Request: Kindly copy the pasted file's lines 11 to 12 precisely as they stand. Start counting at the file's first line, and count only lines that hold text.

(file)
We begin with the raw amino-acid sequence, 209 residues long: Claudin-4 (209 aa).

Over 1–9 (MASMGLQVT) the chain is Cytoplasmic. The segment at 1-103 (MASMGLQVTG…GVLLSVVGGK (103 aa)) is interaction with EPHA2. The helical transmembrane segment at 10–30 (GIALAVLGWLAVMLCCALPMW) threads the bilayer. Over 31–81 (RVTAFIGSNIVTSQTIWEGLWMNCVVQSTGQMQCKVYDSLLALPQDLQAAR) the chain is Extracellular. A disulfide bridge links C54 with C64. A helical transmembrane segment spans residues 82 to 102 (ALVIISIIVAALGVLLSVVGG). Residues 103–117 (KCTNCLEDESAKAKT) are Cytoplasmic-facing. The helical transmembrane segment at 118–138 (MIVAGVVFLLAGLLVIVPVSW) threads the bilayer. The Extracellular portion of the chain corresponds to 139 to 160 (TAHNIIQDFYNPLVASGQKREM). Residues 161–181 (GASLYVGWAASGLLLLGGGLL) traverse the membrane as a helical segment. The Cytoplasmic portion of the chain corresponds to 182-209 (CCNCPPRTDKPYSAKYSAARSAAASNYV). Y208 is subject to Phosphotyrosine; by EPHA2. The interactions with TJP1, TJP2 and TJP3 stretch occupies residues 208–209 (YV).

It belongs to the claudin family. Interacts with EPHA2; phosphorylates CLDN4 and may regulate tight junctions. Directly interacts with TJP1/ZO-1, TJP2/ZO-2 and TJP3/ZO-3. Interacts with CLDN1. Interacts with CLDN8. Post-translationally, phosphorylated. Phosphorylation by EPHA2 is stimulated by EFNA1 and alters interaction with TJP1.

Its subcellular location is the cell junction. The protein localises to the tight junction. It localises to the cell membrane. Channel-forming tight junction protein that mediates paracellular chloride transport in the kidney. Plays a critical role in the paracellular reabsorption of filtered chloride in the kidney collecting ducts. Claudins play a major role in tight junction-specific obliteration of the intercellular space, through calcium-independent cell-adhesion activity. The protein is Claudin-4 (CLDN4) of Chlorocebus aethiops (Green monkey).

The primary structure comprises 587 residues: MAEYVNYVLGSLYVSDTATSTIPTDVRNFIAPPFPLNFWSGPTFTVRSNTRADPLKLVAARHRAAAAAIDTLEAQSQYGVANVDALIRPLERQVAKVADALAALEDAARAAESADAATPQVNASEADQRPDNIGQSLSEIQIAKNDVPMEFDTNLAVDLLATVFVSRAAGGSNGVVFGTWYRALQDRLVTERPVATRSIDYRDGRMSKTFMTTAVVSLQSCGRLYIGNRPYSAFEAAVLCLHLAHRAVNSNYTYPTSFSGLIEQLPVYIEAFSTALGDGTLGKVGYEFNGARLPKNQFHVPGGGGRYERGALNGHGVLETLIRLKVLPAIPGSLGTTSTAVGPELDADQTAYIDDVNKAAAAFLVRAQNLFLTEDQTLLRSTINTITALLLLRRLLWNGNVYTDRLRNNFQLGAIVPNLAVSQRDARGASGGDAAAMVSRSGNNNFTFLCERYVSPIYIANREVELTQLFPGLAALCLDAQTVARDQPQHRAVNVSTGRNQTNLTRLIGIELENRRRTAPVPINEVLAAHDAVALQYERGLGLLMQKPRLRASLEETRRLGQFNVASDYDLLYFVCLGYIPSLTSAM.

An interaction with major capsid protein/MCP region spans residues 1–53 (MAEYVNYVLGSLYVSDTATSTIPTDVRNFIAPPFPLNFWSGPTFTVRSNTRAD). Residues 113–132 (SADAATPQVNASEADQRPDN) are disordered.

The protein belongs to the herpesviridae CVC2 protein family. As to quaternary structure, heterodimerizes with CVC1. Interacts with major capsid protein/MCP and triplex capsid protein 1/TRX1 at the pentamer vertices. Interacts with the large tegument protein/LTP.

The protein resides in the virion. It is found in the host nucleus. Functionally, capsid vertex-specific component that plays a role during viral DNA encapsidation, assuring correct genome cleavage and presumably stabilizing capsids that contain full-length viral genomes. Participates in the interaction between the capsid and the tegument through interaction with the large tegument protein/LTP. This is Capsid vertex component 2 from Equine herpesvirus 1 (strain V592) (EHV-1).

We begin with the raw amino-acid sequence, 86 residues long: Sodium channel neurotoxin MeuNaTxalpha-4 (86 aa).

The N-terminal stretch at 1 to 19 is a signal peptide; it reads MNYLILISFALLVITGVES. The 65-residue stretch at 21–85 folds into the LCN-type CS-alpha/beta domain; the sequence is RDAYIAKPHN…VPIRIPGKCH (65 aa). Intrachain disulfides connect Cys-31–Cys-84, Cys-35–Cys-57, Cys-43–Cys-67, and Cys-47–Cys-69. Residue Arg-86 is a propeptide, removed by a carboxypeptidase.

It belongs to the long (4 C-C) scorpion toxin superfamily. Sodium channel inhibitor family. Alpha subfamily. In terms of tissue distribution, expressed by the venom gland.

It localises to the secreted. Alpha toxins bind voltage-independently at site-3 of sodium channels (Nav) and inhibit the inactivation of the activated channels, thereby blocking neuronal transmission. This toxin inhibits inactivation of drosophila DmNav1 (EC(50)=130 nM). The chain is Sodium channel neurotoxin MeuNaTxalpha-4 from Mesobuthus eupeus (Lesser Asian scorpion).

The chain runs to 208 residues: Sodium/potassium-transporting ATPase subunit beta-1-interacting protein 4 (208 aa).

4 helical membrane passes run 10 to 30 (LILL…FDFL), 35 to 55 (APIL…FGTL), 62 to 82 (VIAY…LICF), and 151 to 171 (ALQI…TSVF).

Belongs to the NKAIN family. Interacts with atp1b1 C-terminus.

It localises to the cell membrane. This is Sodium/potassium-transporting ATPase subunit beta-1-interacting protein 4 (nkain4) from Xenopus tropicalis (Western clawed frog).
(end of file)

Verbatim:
It belongs to the long (4 C-C) scorpion toxin superfamily. Sodium channel inhibitor family. Alpha subfamily. In terms of tissue distribution, expressed by the venom gland.

It localises to the secreted. Alpha toxins bind voltage-independently at site-3 of sodium channels (Nav) and inhibit the inactivation of the activated channels, thereby blocking neuronal transmission. This toxin inhibits inactivation of drosophila DmNav1 (EC(50)=130 nM). The chain is Sodium channel neurotoxin MeuNaTxalpha-4 from Mesobuthus eupeus (Lesser Asian scorpion).